You are viewing the content for Wednesday 25 October 2006

Non-nationals opt for natural births

NON-NATIONAL mothers are more likely to have a natural birth, without the use of pain relief, induction or caesarean sections, compared to their Irish counterparts.

They are also less likely to have medical conditions during pregnancy, like high blood pressure or the baby in breech position.

The survey took a sample of 100 non-national mothers mostly from Eastern Europe, South Africa and Britain. A smaller proportion were from other African and Asian countries. Three quarters of non-national women have a normal vaginal birth rather than a caesarean section or vacuum birth. This is far higher than the rate for Irish women of 65%. A fifth of non-nationals (23%) had induced labour, a third lower than the Irish rate of 31%.

On average, twice as many non-national women as Irish women go through labour without any form of pain killer. Non-national women are far less likely to pre-plan, or use an epidural, while just 29% end up using the pain relief option, compared to 42% of Irish women.

Non-nationals tend to have less complications during pregnancy. Almost one in five (18%) of Irish women had high blood pressure during pregnancy, which is double the rate of non-nationals.

While the baby was in breech position for 6% of Irish pregnancies, just 1% of non- Irish women has the same problem. Non-national women have a slightly lower level of satisfaction with the overall maternity care, with just 33% saying they had no complaints. They tend to be annoyed about the same things as Irish women, with long queues for antenatal visits and a lack of advice and support topping their lists of complaints.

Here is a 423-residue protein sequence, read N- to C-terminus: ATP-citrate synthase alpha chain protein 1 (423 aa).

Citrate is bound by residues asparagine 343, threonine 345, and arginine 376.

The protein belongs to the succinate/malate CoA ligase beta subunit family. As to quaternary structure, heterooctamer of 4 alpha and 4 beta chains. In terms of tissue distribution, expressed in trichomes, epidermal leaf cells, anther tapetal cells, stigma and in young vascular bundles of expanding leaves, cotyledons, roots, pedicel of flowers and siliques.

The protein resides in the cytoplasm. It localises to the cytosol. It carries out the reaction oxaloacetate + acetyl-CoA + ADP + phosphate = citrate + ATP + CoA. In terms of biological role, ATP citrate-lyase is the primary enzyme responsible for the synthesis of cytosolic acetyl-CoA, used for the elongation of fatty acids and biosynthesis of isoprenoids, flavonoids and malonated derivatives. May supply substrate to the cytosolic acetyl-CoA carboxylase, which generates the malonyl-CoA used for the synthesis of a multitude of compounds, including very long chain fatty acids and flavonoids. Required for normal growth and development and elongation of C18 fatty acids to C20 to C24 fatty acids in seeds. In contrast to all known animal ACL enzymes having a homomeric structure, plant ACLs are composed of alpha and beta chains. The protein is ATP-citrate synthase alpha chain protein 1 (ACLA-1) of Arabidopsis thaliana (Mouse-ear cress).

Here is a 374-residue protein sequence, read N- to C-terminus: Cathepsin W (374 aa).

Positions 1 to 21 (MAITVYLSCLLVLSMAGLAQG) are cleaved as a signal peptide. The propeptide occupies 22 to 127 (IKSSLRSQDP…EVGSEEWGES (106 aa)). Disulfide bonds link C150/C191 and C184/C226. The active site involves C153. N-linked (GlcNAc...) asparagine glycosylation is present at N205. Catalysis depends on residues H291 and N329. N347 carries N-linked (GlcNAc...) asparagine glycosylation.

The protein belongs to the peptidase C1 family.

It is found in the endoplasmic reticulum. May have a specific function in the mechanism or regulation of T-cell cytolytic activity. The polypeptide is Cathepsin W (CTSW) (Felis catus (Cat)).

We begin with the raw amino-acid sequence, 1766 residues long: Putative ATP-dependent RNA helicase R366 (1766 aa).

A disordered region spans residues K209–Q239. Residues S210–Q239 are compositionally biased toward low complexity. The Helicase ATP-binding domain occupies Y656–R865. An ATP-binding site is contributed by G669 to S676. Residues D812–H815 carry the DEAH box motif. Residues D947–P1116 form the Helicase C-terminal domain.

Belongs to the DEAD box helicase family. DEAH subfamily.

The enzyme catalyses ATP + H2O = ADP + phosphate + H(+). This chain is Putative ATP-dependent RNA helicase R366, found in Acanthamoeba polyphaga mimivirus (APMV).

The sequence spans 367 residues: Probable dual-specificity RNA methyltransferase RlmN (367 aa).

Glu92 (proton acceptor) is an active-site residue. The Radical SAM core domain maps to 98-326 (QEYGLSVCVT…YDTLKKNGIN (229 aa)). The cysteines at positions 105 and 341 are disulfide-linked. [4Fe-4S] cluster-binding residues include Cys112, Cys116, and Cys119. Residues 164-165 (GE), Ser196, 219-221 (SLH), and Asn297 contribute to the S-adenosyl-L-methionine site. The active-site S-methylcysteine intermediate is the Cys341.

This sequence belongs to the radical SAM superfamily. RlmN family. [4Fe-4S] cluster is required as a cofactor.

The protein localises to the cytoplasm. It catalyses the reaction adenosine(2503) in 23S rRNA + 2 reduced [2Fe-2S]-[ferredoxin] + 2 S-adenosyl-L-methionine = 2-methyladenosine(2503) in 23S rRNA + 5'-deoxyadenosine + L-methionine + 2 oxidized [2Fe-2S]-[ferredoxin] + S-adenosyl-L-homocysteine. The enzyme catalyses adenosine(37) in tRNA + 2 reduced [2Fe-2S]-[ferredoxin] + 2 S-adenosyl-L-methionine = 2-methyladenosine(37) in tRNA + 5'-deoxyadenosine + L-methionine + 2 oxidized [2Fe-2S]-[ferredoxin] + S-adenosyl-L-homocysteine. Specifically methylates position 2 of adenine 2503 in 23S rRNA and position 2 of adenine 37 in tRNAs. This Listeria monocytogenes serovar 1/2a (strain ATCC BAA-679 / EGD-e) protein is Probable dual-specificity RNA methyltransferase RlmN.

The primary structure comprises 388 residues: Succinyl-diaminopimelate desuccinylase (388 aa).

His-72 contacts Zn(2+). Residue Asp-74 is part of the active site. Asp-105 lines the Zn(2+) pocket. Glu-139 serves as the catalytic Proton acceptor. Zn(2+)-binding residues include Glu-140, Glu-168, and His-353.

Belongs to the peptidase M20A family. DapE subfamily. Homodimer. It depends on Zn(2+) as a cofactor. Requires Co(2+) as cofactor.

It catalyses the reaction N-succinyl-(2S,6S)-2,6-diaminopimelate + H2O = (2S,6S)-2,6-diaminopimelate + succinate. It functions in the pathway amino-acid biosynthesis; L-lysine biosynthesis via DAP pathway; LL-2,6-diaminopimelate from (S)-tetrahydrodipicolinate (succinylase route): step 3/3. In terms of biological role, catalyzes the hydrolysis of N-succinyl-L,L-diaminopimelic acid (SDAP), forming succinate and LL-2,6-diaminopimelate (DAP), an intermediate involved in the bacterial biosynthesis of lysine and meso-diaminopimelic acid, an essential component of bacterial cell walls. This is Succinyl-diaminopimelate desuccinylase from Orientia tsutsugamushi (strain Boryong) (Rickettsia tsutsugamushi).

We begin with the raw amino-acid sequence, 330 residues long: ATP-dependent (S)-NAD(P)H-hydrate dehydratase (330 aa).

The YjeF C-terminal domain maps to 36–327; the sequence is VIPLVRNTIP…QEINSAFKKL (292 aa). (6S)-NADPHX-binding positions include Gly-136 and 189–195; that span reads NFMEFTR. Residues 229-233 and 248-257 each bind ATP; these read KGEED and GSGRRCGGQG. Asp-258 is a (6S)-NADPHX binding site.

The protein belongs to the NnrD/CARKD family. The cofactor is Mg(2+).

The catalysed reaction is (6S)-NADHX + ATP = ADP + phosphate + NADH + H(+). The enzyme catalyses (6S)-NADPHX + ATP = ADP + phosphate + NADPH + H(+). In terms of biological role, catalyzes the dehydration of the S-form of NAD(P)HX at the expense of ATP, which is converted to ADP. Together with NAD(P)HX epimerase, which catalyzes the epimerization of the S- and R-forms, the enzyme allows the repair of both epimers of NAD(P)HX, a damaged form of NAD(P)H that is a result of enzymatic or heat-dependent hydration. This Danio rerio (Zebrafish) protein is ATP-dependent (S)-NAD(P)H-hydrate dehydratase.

However 3% of non-national women complained about over-crowding in wards and 2% complained about poor hygiene — two issues that were not mentioned by Irish women. They also believed more support should be given at home, after giving birth.

Non-national women are more in favour of seeing a midwife than a gynaecologist, while the reverse is true for Irish women.

Dr Patricia Kennedy from the UCD School of Applied Social Science, and author of "Maternity in Ireland — A Woman-Centred Perspective" said: "When Eastern European women go into a maternity ward, they say goodbye to their husband and don’t see him again until the baby is born. Romanian women, on the other hand, want to have 10 or 12 family members around them. So what works for one ethnic group, does not work for the other. The main thing for all mother is that they need support and rest. That is why best practice is required for maternity services."